Some jokes manage to be old, corny, and profound at the same time. For example, one routine has a guy asking a comedian the secret to being funny.
Guy: “What's the secret of--”
Comedian (interrupting): “Timing!”
Well, that's old, for sure. Corny? Yep. But profound? Yes, indeed. Because in communications, timing really is everything. People don't heed something unless they feel a reason to heed it. You can't command someone's attention, the best you can do is seduce it, baby. This fact separates the hacks from the pros in any medium.
But the timing isn't yet right for a true take on the CNMI's economic situation. Who would listen? Nobody. The CNMI is still under the spell of wishful thinking, still engrossed in its own dramas, still in the emotionally-driven revolving door of seeking new messiahs and vilifying old ones.
So let's just let the action play out. There is no need to hurry things. Water seeks its own level.
In the meantime, I'll mention a little yarn about communications and timing. So pull up a beach chair. Crank up the boom box and play some Oingo Boingo. And, here, have a cold one. It'll help set the mood. Cheers.
When I was a teenager I had a pal who had a rich daddy. OK, I had a few such pals, but this one in particular drove a brand new car that Daddy bought him. He was a nice kid, very popular, and we generally went to the same parties, but he had a penchant for driving with reckless abandon. My reaction was that he was awfully hard on that car of his; I bought mine with money I had earned and I treated it like a Ming vase in an avalanche zone.
Nobody wanted to see the rich kid get messed up in a car crash, or get tangled with the cops, so over the span of a few months a few people diplomatically suggested that he “chill out” on the wild driving routine. Alas, he was totally deaf to such pleas.
Anyway, one night he crashed his car. The cops were there but in the aftermath his daddy managed to play the “only a lad” card, so the authorities gave him the benefit of the doubt.
Shortly thereafter, our lad was back on the road, not humbled by contrition but instead emboldened by apparent invulnerability.
His second event landed him in truly deep trouble, so much the worse because they had given him a break the first time around.
So while the rest of us were enjoying teenage life, and the biggest problem any of us had was a pimple, this guy was sweating various legal proceedings. He also lost his license. His dad took his car. Worst of all, he lost his dates, such were the vehicular logistics of teenage life.
As he'd regale us with tales of woe, people would nod patiently but would eventually say, “Dude, I tried to warn you, but you wouldn't listen.”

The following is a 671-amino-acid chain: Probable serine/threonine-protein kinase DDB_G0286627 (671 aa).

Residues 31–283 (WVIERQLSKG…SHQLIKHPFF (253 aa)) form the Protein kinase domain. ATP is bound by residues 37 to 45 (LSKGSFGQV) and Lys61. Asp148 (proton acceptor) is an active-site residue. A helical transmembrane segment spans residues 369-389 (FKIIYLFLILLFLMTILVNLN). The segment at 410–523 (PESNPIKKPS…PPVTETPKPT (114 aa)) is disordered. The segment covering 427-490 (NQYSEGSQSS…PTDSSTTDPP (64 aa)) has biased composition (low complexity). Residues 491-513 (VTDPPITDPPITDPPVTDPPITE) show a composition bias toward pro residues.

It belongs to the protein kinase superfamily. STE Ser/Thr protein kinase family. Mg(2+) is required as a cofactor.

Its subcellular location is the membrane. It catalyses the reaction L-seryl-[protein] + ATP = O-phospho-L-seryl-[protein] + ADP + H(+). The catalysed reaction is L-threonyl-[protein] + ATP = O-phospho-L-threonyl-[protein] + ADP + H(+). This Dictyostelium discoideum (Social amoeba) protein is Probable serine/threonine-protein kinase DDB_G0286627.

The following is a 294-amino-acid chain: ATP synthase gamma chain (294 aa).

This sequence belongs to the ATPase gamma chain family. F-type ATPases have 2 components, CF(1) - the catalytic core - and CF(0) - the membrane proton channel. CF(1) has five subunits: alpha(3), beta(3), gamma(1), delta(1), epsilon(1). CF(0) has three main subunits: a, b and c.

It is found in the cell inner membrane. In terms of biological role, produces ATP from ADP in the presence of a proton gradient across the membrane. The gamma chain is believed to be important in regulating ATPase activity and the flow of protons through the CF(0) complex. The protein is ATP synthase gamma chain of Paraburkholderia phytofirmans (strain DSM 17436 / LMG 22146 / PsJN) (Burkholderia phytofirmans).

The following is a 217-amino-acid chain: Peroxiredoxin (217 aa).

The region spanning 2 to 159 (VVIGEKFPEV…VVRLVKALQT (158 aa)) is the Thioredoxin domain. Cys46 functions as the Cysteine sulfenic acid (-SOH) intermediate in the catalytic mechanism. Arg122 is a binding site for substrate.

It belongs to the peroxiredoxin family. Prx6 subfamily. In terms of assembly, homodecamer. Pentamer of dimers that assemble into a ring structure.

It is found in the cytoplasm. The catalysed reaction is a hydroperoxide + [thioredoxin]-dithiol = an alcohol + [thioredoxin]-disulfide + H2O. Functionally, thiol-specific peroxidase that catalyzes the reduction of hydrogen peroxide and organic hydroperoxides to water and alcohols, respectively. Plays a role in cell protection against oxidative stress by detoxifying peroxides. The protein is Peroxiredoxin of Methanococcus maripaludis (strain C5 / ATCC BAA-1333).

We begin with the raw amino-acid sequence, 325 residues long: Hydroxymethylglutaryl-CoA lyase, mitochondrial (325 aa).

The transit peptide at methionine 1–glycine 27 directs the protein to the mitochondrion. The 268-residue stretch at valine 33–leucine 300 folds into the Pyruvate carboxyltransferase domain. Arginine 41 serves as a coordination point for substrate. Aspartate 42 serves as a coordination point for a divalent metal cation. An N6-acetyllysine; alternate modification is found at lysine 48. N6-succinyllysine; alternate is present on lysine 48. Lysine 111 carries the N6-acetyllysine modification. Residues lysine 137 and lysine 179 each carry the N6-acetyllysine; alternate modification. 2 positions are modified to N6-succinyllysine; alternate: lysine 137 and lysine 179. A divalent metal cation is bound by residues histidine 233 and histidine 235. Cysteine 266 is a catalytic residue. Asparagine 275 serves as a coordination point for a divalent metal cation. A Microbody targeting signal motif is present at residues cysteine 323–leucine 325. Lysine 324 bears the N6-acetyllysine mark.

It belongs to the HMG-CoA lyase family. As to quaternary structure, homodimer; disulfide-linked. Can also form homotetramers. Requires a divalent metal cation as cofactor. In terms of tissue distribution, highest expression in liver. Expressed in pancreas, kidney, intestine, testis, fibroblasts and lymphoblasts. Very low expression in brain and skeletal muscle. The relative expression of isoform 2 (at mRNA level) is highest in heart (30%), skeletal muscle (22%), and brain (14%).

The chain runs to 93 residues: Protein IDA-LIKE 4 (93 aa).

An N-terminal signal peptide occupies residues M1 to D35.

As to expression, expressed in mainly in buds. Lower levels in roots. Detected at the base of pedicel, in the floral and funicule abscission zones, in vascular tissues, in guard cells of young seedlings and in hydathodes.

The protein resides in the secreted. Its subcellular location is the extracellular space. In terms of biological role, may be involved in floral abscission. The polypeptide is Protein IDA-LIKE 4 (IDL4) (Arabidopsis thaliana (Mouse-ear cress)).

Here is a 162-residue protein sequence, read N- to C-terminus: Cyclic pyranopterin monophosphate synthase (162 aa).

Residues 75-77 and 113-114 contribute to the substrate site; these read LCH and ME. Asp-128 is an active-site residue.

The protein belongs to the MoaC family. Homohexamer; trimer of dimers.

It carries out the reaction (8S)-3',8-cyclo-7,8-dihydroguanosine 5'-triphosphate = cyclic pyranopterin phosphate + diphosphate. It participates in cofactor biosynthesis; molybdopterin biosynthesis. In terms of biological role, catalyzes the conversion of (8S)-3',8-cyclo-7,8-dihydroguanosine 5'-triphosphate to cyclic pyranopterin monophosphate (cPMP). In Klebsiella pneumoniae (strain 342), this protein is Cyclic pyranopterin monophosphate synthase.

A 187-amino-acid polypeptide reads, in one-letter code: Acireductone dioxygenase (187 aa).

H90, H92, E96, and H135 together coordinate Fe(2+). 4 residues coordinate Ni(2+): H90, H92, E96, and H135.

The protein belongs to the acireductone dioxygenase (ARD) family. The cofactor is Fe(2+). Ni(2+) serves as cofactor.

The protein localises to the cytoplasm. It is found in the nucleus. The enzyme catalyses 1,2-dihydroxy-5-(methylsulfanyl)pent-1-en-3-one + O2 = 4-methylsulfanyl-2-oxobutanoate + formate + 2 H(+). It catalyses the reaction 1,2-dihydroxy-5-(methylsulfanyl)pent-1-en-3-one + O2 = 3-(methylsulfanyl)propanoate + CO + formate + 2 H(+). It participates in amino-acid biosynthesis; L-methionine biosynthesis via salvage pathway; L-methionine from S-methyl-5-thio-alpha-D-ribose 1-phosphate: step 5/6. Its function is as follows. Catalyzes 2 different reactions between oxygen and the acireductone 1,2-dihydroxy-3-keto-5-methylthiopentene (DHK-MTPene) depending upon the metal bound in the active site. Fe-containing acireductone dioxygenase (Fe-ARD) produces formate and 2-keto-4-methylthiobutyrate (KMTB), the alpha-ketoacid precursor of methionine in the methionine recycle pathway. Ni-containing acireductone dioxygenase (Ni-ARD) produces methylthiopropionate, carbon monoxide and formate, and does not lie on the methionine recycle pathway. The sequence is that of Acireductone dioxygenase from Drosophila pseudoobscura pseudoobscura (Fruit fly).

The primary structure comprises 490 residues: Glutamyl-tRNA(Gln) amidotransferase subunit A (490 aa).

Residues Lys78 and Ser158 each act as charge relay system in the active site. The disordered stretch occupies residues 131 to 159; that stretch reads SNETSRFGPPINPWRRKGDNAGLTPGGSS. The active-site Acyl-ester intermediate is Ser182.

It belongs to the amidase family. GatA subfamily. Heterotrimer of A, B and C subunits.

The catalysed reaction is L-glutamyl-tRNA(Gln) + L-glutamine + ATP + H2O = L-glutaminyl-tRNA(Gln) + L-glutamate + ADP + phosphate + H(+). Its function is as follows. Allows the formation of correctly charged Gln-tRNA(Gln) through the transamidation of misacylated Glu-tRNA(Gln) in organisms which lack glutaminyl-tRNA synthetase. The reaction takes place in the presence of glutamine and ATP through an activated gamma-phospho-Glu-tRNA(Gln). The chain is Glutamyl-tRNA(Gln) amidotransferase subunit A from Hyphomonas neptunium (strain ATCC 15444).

To which he once replied, “Well, I'm listening now, because I need a ride to school.”
Indeed, the guy who had been given a car was worse off than the poor mooks like me who had to earn ours. He had inverted his initial advantage by ignoring rationality, thus winding up worse off than if he didn't have the advantage at all. That is a paradox I have long pondered.
I'm not making a moral point. I'm not a moralizer, and I heed the old Chinese saying that goodie-goodies are the thieves of virtue. Well, no virtue here: I'm merely pointing out the hedonic economics of being a bonehead.
Segueing back to the Commonwealth economy, our generous Uncle Sam has sent out money that is measured in the accumulative billions (BILLIONS) of dollars now. But even generosity can have side effects, and the CNMI never had to acquire a sense of economic cause-and-effect in order to survive.
The CNMI has never heeded any warnings. Why should it? It's speeding around curves in the dark, head full of whiskey, laughing at all the mooks who have to eek out a living by the brute effort of workaday toil.
Well, speed on, brother! It's your car, not mine. Show us workin' folks how smart you are. There will be time enough to recount the situation afterwards.
Yeah, afterwards, but, after what, exactly? Good question. Barring some dire budgetary hiccup in Washington, I suspect the CNMI won't be in the listening mode until a crime problem starts giving people immediate worries. Abductions, rapes, robberies, arson, murders, that's a precocious list of mischief for such a small venue. If the trend continues, then perhaps people will want to think about things in terms other than slogans.
And maybe then we can talk about things rationally. But for now it can't be hurried. Why not? Timing!
Visit Ed Stephens Jr. at EdStephensJr.com. His column runs every Friday.